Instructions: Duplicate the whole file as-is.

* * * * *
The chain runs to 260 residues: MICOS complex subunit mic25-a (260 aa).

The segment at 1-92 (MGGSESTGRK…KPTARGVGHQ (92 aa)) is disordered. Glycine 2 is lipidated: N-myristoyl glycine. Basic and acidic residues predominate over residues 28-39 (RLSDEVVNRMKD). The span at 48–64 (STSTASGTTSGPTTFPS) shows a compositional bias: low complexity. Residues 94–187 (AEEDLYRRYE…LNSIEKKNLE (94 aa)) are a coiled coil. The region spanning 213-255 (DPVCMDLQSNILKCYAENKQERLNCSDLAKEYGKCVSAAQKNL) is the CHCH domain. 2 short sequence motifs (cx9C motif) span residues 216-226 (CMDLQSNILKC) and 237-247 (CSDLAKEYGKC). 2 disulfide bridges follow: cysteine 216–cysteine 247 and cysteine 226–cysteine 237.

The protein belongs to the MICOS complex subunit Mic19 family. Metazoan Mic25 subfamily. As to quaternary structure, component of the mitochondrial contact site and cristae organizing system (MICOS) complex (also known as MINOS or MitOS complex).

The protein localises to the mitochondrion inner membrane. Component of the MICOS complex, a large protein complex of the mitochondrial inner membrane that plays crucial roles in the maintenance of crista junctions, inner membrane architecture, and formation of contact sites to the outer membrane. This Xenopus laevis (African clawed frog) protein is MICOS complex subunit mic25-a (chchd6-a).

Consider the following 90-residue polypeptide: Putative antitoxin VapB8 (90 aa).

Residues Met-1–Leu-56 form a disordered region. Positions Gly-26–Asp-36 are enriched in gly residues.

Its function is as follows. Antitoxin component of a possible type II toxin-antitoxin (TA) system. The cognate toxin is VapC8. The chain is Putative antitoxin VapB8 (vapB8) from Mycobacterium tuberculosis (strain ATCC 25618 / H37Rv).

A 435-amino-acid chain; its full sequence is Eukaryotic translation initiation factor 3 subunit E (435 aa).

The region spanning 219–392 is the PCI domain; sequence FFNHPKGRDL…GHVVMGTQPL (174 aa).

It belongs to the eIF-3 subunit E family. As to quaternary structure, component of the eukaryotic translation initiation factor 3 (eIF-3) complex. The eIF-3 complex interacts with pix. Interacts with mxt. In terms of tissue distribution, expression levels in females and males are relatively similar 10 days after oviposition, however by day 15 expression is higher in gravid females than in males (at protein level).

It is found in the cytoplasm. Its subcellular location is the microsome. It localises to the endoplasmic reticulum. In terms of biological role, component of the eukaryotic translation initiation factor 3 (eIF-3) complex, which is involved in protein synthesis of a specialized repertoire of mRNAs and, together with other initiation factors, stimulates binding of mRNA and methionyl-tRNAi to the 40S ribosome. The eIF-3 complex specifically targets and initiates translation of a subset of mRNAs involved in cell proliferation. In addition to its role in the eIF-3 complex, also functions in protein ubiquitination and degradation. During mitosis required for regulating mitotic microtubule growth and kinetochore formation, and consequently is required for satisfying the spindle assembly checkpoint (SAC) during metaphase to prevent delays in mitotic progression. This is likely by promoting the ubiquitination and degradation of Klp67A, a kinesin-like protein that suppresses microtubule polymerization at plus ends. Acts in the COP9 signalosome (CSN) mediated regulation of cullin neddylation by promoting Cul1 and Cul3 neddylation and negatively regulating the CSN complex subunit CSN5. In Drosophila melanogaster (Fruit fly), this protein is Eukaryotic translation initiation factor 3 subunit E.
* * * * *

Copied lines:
The chain runs to 260 residues: MICOS complex subunit mic25-a (260 aa).

The segment at 1-92 (MGGSESTGRK…KPTARGVGHQ (92 aa)) is disordered. Glycine 2 is lipidated: N-myristoyl glycine. Basic and acidic residues predominate over residues 28-39 (RLSDEVVNRMKD). The span at 48–64 (STSTASGTTSGPTTFPS) shows a compositional bias: low complexity. Residues 94–187 (AEEDLYRRYE…LNSIEKKNLE (94 aa)) are a coiled coil. The region spanning 213-255 (DPVCMDLQSNILKCYAENKQERLNCSDLAKEYGKCVSAAQKNL) is the CHCH domain. 2 short sequence motifs (cx9C motif) span residues 216-226 (CMDLQSNILKC) and 237-247 (CSDLAKEYGKC). 2 disulfide bridges follow: cysteine 216–cysteine 247 and cysteine 226–cysteine 237.

The protein belongs to the MICOS complex subunit Mic19 family. Metazoan Mic25 subfamily. As to quaternary structure, component of the mitochondrial contact site and cristae organizing system (MICOS) complex (also known as MINOS or MitOS complex).

The protein localises to the mitochondrion inner membrane. Component of the MICOS complex, a large protein complex of the mitochondrial inner membrane that plays crucial roles in the maintenance of crista junctions, inner membrane architecture, and formation of contact sites to the outer membrane. This Xenopus laevis (African clawed frog) protein is MICOS complex subunit mic25-a (chchd6-a).

Consider the following 90-residue polypeptide: Putative antitoxin VapB8 (90 aa).

Residues Met-1–Leu-56 form a disordered region. Positions Gly-26–Asp-36 are enriched in gly residues.

Its function is as follows. Antitoxin component of a possible type II toxin-antitoxin (TA) system. The cognate toxin is VapC8. The chain is Putative antitoxin VapB8 (vapB8) from Mycobacterium tuberculosis (strain ATCC 25618 / H37Rv).

A 435-amino-acid chain; its full sequence is Eukaryotic translation initiation factor 3 subunit E (435 aa).

The region spanning 219–392 is the PCI domain; sequence FFNHPKGRDL…GHVVMGTQPL (174 aa).

It belongs to the eIF-3 subunit E family. As to quaternary structure, component of the eukaryotic translation initiation factor 3 (eIF-3) complex. The eIF-3 complex interacts with pix. Interacts with mxt. In terms of tissue distribution, expression levels in females and males are relatively similar 10 days after oviposition, however by day 15 expression is higher in gravid females than in males (at protein level).

It is found in the cytoplasm. Its subcellular location is the microsome. It localises to the endoplasmic reticulum. In terms of biological role, component of the eukaryotic translation initiation factor 3 (eIF-3) complex, which is involved in protein synthesis of a specialized repertoire of mRNAs and, together with other initiation factors, stimulates binding of mRNA and methionyl-tRNAi to the 40S ribosome. The eIF-3 complex specifically targets and initiates translation of a subset of mRNAs involved in cell proliferation. In addition to its role in the eIF-3 complex, also functions in protein ubiquitination and degradation. During mitosis required for regulating mitotic microtubule growth and kinetochore formation, and consequently is required for satisfying the spindle assembly checkpoint (SAC) during metaphase to prevent delays in mitotic progression. This is likely by promoting the ubiquitination and degradation of Klp67A, a kinesin-like protein that suppresses microtubule polymerization at plus ends. Acts in the COP9 signalosome (CSN) mediated regulation of cullin neddylation by promoting Cul1 and Cul3 neddylation and negatively regulating the CSN complex subunit CSN5. In Drosophila melanogaster (Fruit fly), this protein is Eukaryotic translation initiation factor 3 subunit E.